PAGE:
First, we studied thè essence of traditional rural society and its representatives in thè architectural and planning scale. Then, we studied thè rationality and thè typologies of concentrated living pattern. Meanwhile, we try to reveal its impact on rural residents through a virtual case. Furthermore, we analyzed thè necessity of thè reconstruction of acquaintance society in a proper mode and thè concepts which are better to be followed. At last, Beizhaojiachang Village has been chosen as thè design site. Our objective is not to make a house combined with traditional features, but to make a rural community with sustainable rural living, and an authentic rural model that could be duplicated in similar rural areas.

Relators: Pierre Alain Croset, Caterina Tiazzoldi
Publication type: Printed
Subjects: G Geografia, Antropologia e Luoghi geografici > GD Estero
U Urbanistica > UJ Pianificazione rurale
Corso di laurea: Corso di laurea magistrale in Architettura Costruzione Città
Classe di laurea: UNSPECIFIED
Aziende collaboratrici: UNSPECIFIED
URI: http://webthesis.biblio.polito.it/id/eprint/3508

1. Introduction

2. Traditional society and architecture

2.1 The essence of acquaintance society

2.2 The acquaintance society in thè traditional village

2.2.1 The bases for building acquaintance society in thè traditional village

2.2.2 Examples

2.3 Homestead and courtyard

2.3.1 Homestead

2.3.2 Courtyard

3. Concentrated living for farmers

3.1 Chronology of Main Government Policies Affecting Urbanization in China: 1970 - 2007

3.2 The Background of concentrated living for farmers

3.3 The motives of farmers’ concentrated living

3.3.1 Intensive use of rural land

3.3.2 The shift of agricultural production mode

3.3.3 The requirement of Chengzhenhua and urban construction

3.4 Typology of concentrated residence

3.4.1 Suburban concentrated residence

3.4.2 Small town concentrated residence

3.4.3 Key village concentrated residence 3.4.4 Examples of concentrated living for farmers

3.5 The impact of concentrated living for farmers on acquaintance society

3.6 The values of acquaintance society and its reconstruction

3.6.1 The values of acquaintance society

3.6.2 Semi-acquaintance society

3.6.3 New Caiyuan Village - Eco-village Movement in Hong Kong

4. The other village typologies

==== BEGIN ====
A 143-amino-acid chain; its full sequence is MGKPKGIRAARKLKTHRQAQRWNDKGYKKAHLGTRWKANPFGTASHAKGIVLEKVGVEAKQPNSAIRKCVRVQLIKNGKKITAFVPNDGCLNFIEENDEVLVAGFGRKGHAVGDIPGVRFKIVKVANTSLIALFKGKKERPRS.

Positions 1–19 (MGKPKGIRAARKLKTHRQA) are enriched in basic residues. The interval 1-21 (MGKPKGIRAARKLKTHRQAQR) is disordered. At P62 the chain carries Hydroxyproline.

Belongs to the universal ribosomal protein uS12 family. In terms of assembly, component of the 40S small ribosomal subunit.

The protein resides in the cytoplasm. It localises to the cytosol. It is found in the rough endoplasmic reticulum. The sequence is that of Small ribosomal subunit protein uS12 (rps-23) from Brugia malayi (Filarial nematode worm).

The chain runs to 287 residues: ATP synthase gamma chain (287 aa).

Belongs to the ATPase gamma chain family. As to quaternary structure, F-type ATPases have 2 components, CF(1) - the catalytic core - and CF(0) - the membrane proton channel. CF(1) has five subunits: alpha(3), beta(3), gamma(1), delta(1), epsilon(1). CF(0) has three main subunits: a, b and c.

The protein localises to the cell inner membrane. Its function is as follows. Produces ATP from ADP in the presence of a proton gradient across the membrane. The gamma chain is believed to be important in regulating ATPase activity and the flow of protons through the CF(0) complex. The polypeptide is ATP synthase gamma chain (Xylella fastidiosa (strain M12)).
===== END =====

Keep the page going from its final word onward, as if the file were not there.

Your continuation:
4.1 Super village - Huaxi Village

4.2 Foreign experience village - Nanzhanglou Village

5. Design

5.1 Background of Beizhaojiachang Village

5.2 Design concepts & Case Studies

5.2.1 Co-housing communities

5.2.2 User's involvement & Architects' involvment

5.2.3 Decentralization & Urbanization in-situ

5.2.4 Restoration & Re-use

5.2.5 Progressive transformation

5.3 Residential building design

5.4 Public building design Reference


Cohousing definition (American Heritage Dictionary of thè English Language: Fourth Edition. Houghton Mifflin 2000).

Kathryn McCamant, Charles R. Durrett, and Ellen Hertzman, Cohousing: A Contemporary Approach to Housing Ourselves (Berkeley, Ca.: Ten Speed Press, 1994).

Joshua Bolchover, Christiane Lange, and John Lin Hsieh Ying-chun, Homecoming (Berlin: Gestalten, 2013).

Joshua Bolchover and John Lin, Rural Urban Framework (Basel: Birkhauser Verlag GmbH, 2014).

Fei et al., From thè Soil, thè Foundations of Chinese Society : A Translation of Fei Xiaotong's Xiangtu Zhongguo, With an lntroduction and Epilogue (Berkeley and Los Angeles, California: University of California Press, 1992).

Li Fei and Zhong Zhangbao, “Study on thè transformation of village- acquaintance society,” Academic Journal ofZhongzhou 5 (2013).

Li Juan and Xu Wei, “Dynamic Planning Mode Reserach on thè Chinese Traditional Village in Transition,” NEW ARCHITECTURE (2008).

Guo Qinghua, “The Chinese Domestic Architectural Heating System (kang): Origins, Applications and Techniques Architectural History 45 (2002).

Fei Xiaotong, Peasant life in China: afìeld study of country life in thè Yangtze volley (Routledge & K. Paul, 1962).

Compiled by Sun Shiwen, “New Urban China,” Architectural Design 78 (2008).